There's an additional door gained but with bootspace still smaller than a regular wagon, could the 2.0-litre turbocharged engine be its saving grace?
Photos by Azfar Hashim
Mini’s quirky Clubman is now here in Mark 2 guise, and the good news this time around is that it has gained practicality. The bad news? No more quirkiness: The passenger-door-on-the-wrong-side-of-the-car episode from before is now gone. In its place are two proper doors for rear passengers.
So, if right now you are looking for a brand new car that stands out from the crowd, but at the same time doesn't compromise much on everyday practicality, then this new Cooper S Clubman should be right down your alley.
Yes, you’ve probably read our previous review of the more affordable 1.5-litre Cooper version; in local context, that would outsell this Cooper S version just based on economical reasons (cheaper road tax, insurance and fuel economy).
But if you could spare the cash, I would highly recommend this Cooper S straight.
Firstly, it’s because you get the sort of ferocity that was supposedly reserved only for hot-hatchbacks. Under this bonnet lies a turbocharged, 4-cylinder 2.0-litre powerplant; paired to an 6-speed automatic, you get a maximum power output of 192 bhp and 280 Nm of torque (available from as low as 1,250 rpm). Which then leads to a 0 to 100 km/h timing of 7.1 seconds.
Mini never lied about their car’s performance figures, and as per the numbers above, this 1.4-tonne Cooper S Clubman does feel light footed. Turbo lag doesn’t seem to exist here so the moment you mash the accelerator when the light turns green, by the next, you’ve arrived in 2017.
You can feel the immense torque sent to the front two wheels; fortunately torque steer has been significantly lessened when compared to its predecessor. Then at the same time you do feel and hear the 205 section tyres screaming, with the traction control light blinking away on the display meter. And you’re not even in Sport mode yet…
Paddle-shifters a standard affair here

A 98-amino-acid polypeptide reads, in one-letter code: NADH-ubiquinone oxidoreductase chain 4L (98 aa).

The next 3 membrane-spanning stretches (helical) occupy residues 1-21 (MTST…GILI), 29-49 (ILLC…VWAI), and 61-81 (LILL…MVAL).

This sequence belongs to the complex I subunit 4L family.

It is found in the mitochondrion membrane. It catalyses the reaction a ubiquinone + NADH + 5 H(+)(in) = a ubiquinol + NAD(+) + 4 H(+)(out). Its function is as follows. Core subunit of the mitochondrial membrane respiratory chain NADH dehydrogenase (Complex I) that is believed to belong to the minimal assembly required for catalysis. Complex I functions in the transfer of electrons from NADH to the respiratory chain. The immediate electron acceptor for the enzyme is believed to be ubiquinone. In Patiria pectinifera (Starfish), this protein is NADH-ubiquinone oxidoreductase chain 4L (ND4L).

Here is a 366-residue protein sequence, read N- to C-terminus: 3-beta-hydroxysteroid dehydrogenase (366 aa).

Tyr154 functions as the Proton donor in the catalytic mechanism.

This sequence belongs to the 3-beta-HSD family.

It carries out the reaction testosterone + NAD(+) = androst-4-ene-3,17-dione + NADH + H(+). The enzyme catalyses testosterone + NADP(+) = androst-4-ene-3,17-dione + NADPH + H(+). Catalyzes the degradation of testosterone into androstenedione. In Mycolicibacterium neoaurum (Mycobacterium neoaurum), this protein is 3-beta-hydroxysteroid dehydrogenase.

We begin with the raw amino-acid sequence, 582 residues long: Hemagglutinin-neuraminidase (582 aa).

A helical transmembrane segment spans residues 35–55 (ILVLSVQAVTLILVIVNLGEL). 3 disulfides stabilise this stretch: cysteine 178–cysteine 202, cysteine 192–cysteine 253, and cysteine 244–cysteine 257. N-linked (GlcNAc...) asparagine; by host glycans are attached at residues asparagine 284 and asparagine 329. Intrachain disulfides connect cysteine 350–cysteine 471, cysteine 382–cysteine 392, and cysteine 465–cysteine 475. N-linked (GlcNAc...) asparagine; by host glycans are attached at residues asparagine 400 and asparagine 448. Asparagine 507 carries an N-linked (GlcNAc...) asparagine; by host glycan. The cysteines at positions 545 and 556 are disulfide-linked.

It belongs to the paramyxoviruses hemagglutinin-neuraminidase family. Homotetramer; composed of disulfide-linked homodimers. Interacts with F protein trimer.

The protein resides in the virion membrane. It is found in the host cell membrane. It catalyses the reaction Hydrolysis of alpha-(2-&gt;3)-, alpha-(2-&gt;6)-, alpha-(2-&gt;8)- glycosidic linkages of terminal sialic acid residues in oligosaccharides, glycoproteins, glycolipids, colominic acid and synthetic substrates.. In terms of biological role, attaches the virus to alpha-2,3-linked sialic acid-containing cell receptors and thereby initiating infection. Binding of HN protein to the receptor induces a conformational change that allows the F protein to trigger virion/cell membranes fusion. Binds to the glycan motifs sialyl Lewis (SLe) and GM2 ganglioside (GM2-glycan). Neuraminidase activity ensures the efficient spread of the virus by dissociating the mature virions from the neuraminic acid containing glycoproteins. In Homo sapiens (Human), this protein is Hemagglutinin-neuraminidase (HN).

Despite all that power waiting to be unleashed, the Cooper S Clubman displayed its tamer side when you cruise along the expressway at legal speed limits. Both wind and engine noise are well suppressed, so you don’t have to raise your voice just to enjoy a decent conversation with your rear passenger; that said (no pun intended) though, tyre noise remain audible.
The other compromise came in the form of a slightly stiffer suspension set-up - along the KPE, your passengers do feel every uneven surface. Probably a ‘No Food Allowed’ policy would prevent unnecessary spillage and mess…
On the upside, in true Cooper S tradition (and in Sport mode) this Clubman handle corners with flair and pizzazz, rarely scrambling for grip despite the additional wheelbase and sheetmetal it’s lugging around; mind you, the Clubman is 403 mm longer and 205 kg heavier than its 3-door sibling. Ok, so you may still feel the additional weight coming from the rear end along tighter twists, but as a whole, Mini somehow managed to deliver an almost similar composure and confidence from the 3-door variant here. Which is good news for all you closet ham-fisted lots.
The Cooper S Clubman gets an additional 175 mm wheelbase over its 3-door sibling, and that translates to a good amount of legroom for rear occupants. It also offers 360-litres worth of bootspace; bring the backrest down and this increases to 1,250-litres. But honestly, that is nothing much to shout about when compared to the Golf Variant’s 605/1,620-litres.
With a shallow boot, we're not sure whether we could classify the Clubman a wagon
So for drivers who are looking for a wagon that offers both a big cabin and boot, I would have to steer you towards the direction of the Golf Variant and Levorg GT-S, unfortunately.
Because this Mini Cooper S Clubman is only perfect for those of you who (a) just can’t decide whether you should buy a hatchback or a wagon, (b) cannot outgrow the hot-hatch phase but at the same time, (c) want something that would leave a wide smile on your face every single time you’re behind the wheel.
And (d) thinks Mercedes’s CLA Shooting Brake is too snobbish.
Controls clustered along the middle make things more convenient for the driver